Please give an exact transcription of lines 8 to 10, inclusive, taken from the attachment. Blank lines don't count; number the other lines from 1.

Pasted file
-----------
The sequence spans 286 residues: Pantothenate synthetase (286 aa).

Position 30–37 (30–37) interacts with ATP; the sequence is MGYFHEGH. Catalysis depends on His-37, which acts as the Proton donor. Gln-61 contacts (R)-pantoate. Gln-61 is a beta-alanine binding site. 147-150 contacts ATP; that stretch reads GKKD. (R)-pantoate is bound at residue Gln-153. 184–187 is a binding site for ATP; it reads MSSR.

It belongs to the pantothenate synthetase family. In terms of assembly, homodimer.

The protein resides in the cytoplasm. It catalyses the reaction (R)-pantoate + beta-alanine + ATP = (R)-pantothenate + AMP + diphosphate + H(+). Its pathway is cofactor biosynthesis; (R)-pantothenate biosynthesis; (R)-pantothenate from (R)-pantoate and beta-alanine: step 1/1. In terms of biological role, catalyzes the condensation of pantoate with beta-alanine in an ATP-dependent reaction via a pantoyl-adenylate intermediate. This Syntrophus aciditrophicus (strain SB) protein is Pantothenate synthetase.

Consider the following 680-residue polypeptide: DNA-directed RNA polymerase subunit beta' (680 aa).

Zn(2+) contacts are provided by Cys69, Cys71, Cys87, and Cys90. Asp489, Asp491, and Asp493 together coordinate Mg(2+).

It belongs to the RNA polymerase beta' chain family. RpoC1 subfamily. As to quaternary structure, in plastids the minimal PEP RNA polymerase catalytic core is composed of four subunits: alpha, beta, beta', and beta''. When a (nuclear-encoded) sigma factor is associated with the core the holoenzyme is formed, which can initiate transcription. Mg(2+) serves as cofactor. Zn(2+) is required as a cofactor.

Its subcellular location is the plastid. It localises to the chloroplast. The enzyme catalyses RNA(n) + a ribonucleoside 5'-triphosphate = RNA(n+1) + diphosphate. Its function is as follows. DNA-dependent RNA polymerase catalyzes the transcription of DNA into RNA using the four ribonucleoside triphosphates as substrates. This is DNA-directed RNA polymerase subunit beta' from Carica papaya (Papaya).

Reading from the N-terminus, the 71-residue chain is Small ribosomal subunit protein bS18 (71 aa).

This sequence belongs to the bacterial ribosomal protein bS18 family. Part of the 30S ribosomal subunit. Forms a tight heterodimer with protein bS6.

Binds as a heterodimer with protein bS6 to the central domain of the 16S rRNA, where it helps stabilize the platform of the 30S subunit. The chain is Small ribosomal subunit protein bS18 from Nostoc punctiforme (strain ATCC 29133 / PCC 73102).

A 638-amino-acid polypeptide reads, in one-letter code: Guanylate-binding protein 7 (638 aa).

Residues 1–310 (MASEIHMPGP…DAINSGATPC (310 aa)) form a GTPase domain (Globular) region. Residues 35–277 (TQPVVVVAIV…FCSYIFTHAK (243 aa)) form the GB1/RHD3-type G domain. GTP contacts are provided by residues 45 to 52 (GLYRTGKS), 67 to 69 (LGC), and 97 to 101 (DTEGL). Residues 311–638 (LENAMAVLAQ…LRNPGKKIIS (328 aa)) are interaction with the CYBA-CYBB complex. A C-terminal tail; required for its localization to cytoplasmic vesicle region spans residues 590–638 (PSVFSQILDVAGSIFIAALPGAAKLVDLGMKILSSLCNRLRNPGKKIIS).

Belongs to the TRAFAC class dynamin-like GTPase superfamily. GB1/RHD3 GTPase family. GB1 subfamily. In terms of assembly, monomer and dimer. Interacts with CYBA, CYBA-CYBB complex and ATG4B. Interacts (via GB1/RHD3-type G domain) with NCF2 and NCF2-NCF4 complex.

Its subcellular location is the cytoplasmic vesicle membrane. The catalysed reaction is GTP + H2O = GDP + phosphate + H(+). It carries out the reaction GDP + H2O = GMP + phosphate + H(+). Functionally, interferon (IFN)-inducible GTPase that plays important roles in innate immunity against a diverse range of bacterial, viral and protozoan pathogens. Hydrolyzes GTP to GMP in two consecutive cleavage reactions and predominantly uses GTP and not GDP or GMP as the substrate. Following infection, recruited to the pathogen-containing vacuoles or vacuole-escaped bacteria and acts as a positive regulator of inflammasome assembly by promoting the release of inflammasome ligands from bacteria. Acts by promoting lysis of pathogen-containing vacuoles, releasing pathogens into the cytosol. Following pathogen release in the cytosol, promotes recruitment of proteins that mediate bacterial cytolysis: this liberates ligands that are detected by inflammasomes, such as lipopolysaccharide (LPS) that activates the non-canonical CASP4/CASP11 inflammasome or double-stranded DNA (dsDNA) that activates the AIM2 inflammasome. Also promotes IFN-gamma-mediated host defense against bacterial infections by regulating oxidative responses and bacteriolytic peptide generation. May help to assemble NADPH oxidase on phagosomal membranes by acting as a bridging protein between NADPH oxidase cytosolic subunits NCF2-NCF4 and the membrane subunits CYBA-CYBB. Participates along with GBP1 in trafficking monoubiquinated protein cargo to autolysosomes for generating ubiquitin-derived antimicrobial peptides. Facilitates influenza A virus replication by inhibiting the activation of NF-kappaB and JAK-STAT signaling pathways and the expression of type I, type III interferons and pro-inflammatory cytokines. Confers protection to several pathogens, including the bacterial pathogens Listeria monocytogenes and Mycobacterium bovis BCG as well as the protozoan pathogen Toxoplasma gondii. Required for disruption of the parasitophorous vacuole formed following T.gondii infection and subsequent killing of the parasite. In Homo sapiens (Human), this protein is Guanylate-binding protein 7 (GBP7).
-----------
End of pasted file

Its subcellular location is the plastid. It localises to the chloroplast. The enzyme catalyses RNA(n) + a ribonucleoside 5'-triphosphate = RNA(n+1) + diphosphate. Its function is as follows. DNA-dependent RNA polymerase catalyzes the transcription of DNA into RNA using the four ribonucleoside triphosphates as substrates. This is DNA-directed RNA polymerase subunit beta' from Carica papaya (Papaya).

Reading from the N-terminus, the 71-residue chain is Small ribosomal subunit protein bS18 (71 aa).

This sequence belongs to the bacterial ribosomal protein bS18 family. Part of the 30S ribosomal subunit. Forms a tight heterodimer with protein bS6.